Life of a Wedding Photographer | Business Expenses
One of my goals for the blog in 2017 is to be more transparent about the behind the scenes of CWP. As a finance major in college, I find the business side of being a wedding photographer to be one of the most fun parts. (Yes, I realize how nerdy that just sounded.) I love reading about how other people run their businesses (communication wiz, Jessica Lawlor, just did a similar post!) so hopefully you might find this interesting as well!
Since we are in the heat of tax season (Ugh.), I thought it would be appropriate to talk about Business Expenses! Running a wedding photography business is not cheap. There are so many expenses to running a business that I don’t think many people are aware of when they see me and my smiling face on a wedding day and envy my job.
Below is a breakdown of my business expenses in 2016. This is a rough sketch, mainly to show you: (1) where my money goes and (2) what percentage goes to what category.
One thing to mention right off the bat: 2016 looked VERY different than in years passed. I am a much more established wedding photographer than I was in pre-2016 so my Equipment & Education sections are MUCH, MUCH lower than they used to be. In the first couple years while building my business, I’d say 90% of my expenses were buying new camera equipment and investing in education.
Website & Marketing
We’ll start with the smallest category : ) To be honest, I don’t do a ton of paid marketing. Most of my clients come from referrals from past clients/vendors and I LOVE that. I find that these bride and grooms are more likely than not my “ideal client,” rather than a couple who might find me elsewhere. I use blogging and social media to attract dream clients and help current clients get to know me better. So, this category mostly includes: domain names, web hosting, design templates, and MailChimp.
This includes: Adobe Creative Cloud (think: Lightroom & Photoshop), 17Hats (a client management software I use for sending contracts, questionnaires, invoices, etc.), and Pixieset (client photo delivery and cloud storage). All just necessary parts of being a photographer.
One of my favorite categories and money invested! I love gifting my clients. Over 5% of their wedding package is invested right back into them! I know how big of an investment I am to my clients and that is something I don’t take lightly. I want to give back, surprise them and make them feel special at every chance I get!
As in, my second photographers/assistants on a wedding day. So thankful for everything they do!
I really believe in investing in education and have been so fortunate to learn from other photographer’s and small business owners. In 2016, though, I was really working to find my own voice and my own style so I backed away from what everyone around me was doing. Going forward in 2017 and 2018, I think I’m going to set a budget for this category because I am so tempted by education resources!
Meals & Travel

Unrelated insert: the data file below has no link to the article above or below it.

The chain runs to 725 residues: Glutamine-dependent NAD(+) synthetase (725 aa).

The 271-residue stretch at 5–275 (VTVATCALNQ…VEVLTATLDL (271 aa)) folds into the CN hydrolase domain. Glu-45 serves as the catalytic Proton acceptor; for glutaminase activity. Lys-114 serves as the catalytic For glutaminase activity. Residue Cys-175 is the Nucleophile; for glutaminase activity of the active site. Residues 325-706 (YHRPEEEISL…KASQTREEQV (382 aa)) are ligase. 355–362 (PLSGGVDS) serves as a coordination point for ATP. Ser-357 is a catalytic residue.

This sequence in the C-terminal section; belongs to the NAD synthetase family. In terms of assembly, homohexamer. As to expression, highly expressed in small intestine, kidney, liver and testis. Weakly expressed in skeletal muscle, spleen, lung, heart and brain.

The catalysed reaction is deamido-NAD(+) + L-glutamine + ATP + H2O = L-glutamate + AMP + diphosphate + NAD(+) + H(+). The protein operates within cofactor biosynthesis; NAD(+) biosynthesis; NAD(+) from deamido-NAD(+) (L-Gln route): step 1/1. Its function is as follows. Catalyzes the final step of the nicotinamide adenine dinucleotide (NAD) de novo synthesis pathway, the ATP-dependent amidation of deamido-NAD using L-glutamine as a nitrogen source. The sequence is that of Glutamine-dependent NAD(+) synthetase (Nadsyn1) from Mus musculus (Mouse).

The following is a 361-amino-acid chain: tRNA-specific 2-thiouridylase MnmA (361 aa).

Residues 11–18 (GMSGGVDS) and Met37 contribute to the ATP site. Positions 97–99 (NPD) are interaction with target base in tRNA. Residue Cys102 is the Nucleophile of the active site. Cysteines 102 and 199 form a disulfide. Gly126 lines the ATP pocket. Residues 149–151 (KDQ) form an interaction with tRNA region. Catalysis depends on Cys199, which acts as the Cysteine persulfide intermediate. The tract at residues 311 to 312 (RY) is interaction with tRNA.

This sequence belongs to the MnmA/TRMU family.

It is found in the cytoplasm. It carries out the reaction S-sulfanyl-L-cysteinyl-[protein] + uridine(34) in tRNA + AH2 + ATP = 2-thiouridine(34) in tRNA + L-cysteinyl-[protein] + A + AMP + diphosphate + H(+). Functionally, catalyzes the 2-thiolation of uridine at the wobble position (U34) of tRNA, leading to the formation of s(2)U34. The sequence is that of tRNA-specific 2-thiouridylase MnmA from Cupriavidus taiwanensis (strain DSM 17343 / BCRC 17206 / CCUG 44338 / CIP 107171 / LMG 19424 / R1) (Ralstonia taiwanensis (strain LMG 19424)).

I drive sooooo muchhhhhhh haha. So yeah. This is basically just gas mileage, tolls, parking for shoots, Ubers if I don’t feel like driving, and the money I spend stocking up on water and snacks for the wedding day.
Equipment & Repair
As mentioned above, I didn’t really buy too much equipment this year. I’m really focused on mastering the equipment I have and trying not to get sucked into buying the “latest and greatest” on the market. In 2016, I did spend money on a new camera bag, a couple hard drives for photo storage, and on building a “wedding day emergency kit,” complete with: fabrics for styling details, nice coat hangers for the wedding dress, hair ties, bobby pins, hair spray, sewing kit, Advil, etc. You just never know what you’re going to need on the big day! Cue: most prepared photographer.
Oh, and I get my equipment cleaned/repaired once a year in the spring : )
I *FINALLY* got myself a new desk chair this Fall. Believe it or not, I had the most uncomfortable tiny chair that I was sitting on for hours and years of editing. What was I thinking? Best money ever spent. I also finally got a little box to organize & store receipts by month. Few! Working from home, I’m allowed to write off a portion of my rent, electricity, internet, cell phone bills as part of my home office expenses.
One of the major downsides about working for yourself: paying for your own health insurance. That giant chunk you see only includes: the health insurance premiums I pay every month and then the Equipment & Liability insurance I have in case anyone gets hurt while on a photo shoot (hopefully this never ever happens but most wedding venues require me to have it).
Note: this does not include all the money I have to spend on doctors/dentist appointments and prescriptions because my insurance basically covers nothing haha. Thumbs up to being your own boss in the USA…
Oh the joy. Basically 25-35% of everything I make goes straight to the government. I now set aside money for taxes monthly so I don’t get surprised at the end of each quarter/year (oops. I’ve made that mistake before.). It’s really eye opening to see in a visual way just HOW MUCH of my income goes to taxes.
So there you go! That’s basically where my money went in 2016. I expect 2017 to look pretty similar except Contract Labor will be a much bigger category as more of my couples have added on a second photographer this year and I’ll also be bringing on someone to help me edit! Wahoo!
What surprised you most about this post? Any ideas for future “life of a wedding photographer” posts? I’d love any feedback you have!